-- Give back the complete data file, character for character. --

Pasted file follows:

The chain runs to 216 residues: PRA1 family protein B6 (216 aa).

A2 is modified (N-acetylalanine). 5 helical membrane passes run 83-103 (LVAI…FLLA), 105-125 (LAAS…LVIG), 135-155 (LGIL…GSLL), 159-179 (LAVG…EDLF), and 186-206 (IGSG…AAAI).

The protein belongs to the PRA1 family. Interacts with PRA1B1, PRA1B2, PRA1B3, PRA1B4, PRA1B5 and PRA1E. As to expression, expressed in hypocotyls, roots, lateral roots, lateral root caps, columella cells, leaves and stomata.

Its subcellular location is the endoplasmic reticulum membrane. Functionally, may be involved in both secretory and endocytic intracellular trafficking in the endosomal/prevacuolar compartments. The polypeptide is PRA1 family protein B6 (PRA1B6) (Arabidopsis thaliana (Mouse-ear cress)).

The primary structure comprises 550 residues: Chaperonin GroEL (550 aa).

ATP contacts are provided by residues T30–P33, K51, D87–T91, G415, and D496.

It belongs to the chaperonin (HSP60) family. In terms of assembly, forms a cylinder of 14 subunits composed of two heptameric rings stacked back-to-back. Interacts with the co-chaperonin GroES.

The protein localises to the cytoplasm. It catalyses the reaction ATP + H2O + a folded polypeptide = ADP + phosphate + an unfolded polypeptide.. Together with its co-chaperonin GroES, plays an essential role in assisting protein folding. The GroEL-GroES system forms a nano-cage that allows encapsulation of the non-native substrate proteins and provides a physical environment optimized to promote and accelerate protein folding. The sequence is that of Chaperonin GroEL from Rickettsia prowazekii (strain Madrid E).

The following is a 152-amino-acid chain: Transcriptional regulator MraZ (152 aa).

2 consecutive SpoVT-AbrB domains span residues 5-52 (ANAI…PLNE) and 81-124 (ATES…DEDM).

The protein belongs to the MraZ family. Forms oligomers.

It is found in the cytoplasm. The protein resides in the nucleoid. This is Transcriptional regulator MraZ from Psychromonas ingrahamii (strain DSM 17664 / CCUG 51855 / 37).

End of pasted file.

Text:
The chain runs to 216 residues: PRA1 family protein B6 (216 aa).

A2 is modified (N-acetylalanine). 5 helical membrane passes run 83-103 (LVAI…FLLA), 105-125 (LAAS…LVIG), 135-155 (LGIL…GSLL), 159-179 (LAVG…EDLF), and 186-206 (IGSG…AAAI).

The protein belongs to the PRA1 family. Interacts with PRA1B1, PRA1B2, PRA1B3, PRA1B4, PRA1B5 and PRA1E. As to expression, expressed in hypocotyls, roots, lateral roots, lateral root caps, columella cells, leaves and stomata.

Its subcellular location is the endoplasmic reticulum membrane. Functionally, may be involved in both secretory and endocytic intracellular trafficking in the endosomal/prevacuolar compartments. The polypeptide is PRA1 family protein B6 (PRA1B6) (Arabidopsis thaliana (Mouse-ear cress)).

The primary structure comprises 550 residues: Chaperonin GroEL (550 aa).

ATP contacts are provided by residues T30–P33, K51, D87–T91, G415, and D496.

It belongs to the chaperonin (HSP60) family. In terms of assembly, forms a cylinder of 14 subunits composed of two heptameric rings stacked back-to-back. Interacts with the co-chaperonin GroES.

The protein localises to the cytoplasm. It catalyses the reaction ATP + H2O + a folded polypeptide = ADP + phosphate + an unfolded polypeptide.. Together with its co-chaperonin GroES, plays an essential role in assisting protein folding. The GroEL-GroES system forms a nano-cage that allows encapsulation of the non-native substrate proteins and provides a physical environment optimized to promote and accelerate protein folding. The sequence is that of Chaperonin GroEL from Rickettsia prowazekii (strain Madrid E).

The following is a 152-amino-acid chain: Transcriptional regulator MraZ (152 aa).

2 consecutive SpoVT-AbrB domains span residues 5-52 (ANAI…PLNE) and 81-124 (ATES…DEDM).

The protein belongs to the MraZ family. Forms oligomers.

It is found in the cytoplasm. The protein resides in the nucleoid. This is Transcriptional regulator MraZ from Psychromonas ingrahamii (strain DSM 17664 / CCUG 51855 / 37).